Magnetic inversion that led to the extinction of Neanderthals – science – life
The temporary collapse of the Earth’s magnetic field 42,000 years ago caused a major crisis Climate changes that led to global environmental shifts and mass extinctions.
As a new international study co-led by the University of New South Wales (UNSW), Sydney and the Museum of South Australia showed, this dramatic turning point in Earth’s history, mixed with thunderstorms, diffuse auroras and cosmic radiation, resulted from the reflection of the Earth’s magnetic poles and the changing solar wind. The results have been published in the journal Science (also read: Researchers fly things propelled by light).
“For the first time in history, we have been able to accurately determine the timing and environmental impacts of a recent magnetic pole reflection.”Says Chris Tourney, professor at the University of New South Wales and co-lead author of the study.
Discoveries were made possible thanks to ancient New Zealand curry trees, which have been preserved in sediments for more than 40,000 years. “By using ancient trees, we were able to measure and date the increase in radioactive carbon levels in the atmosphere caused by the collapse of the Earth’s magnetic field,” Tourney said in a statement.
While scientists already knew that the magnetic poles were temporarily reversed 41-42,000 years ago, They didn’t know exactly how, if any, life on Earth was affected. But researchers were able to create a detailed timeline of how Earth’s atmosphere changed during this time by analyzing rings in ancient kauri trees.
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“Kauri trees, like Rosetta Stone, help us standardize records of environmental change in caves, ice core and peatlands around the world.”Says Associate Professor Alan Cooper, researcher emeritus at the Museum of South Australia.
The researchers compared the newly created timeline with records from locations across the Pacific and used it to model global climate, and found that the growth of ice sheets and glaciers in North America and major changes in major belts of wind and tropical storm systems could be traced back to the Adams event, which the researchers launched On British science fiction writer Douglas Adams.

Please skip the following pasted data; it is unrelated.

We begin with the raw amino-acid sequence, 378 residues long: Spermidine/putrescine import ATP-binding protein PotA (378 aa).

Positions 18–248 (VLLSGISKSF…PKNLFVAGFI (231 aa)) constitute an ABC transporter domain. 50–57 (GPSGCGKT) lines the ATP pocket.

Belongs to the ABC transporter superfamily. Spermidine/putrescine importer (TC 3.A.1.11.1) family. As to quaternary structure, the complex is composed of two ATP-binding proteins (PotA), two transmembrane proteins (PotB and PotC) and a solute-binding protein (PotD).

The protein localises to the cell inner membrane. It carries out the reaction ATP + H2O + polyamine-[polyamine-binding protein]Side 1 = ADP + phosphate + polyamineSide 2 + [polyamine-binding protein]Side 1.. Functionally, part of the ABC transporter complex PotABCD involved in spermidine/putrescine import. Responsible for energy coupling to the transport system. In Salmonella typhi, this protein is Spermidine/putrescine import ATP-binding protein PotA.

It was a time when random cosmic events coincided with extreme environmental changes It is found around the world 42,000 years ago.
One of his first clues was that megafauna in Australia and Tasmania went through simultaneous extinctions during this period.
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“It never seemed to be true, because it was a long time after the arrival of the Aborigines, but around the same time the Australian environment changed to the present arid state,” says Professor Cooper. The paper suggests that this event could explain many other evolutionary mysteries, such as the extinction of Neanderthals and the sudden and widespread appearance of plastic art in caves around the world.
Colombian physicist Santiago Andres Triana of the Belgian Royal Observatory is commenting on this Reflection of magnetic poles is a phenomenon that occurred many times in the past and the exact causes of it are not fully understood.
“We know that the magnetic field is created by the dynamo effect in the basic liquid of the Earth. Currents in this ocean of liquid iron generate magnetic fields that in turn provide more energy to these currents, in a feedback process that results in a magnetic field as wide as the one we currently observe. However, this process is not completely stable, Triana says the magnetic reversal that occurred 42,000 years ago is evidence of this.
Triana adds that, “During this relatively short period of reversed polarity, the magnetic field strength was much lower than the normal intensity. This allows more radiation from the electrically charged particles from the sun to reach the surface of our planet, causing massive damage to the ozone layer, thus affecting On the climate and the environment in general. “
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According to Triana, the magnetic field is currently weakening, albeit at a relatively slow rate: “We also know that“ vibrations ”occur periodically in the magnetic field, such as the one presently seen by the rapid drift of the magnetic north pole from Canada to Siberia.
The magnetic reversal revealed by the Laschamps event, as the phenomenon described in the study is called, shows that sudden changes in the Earth’s interior can occur on a very fast (geologically) time scale and that they can adversely affect the viability of our planet. That is why it is important to study and understand the processes occurring in the Earth’s core as accurately as possible. Our future may depend on it, “Triana says.
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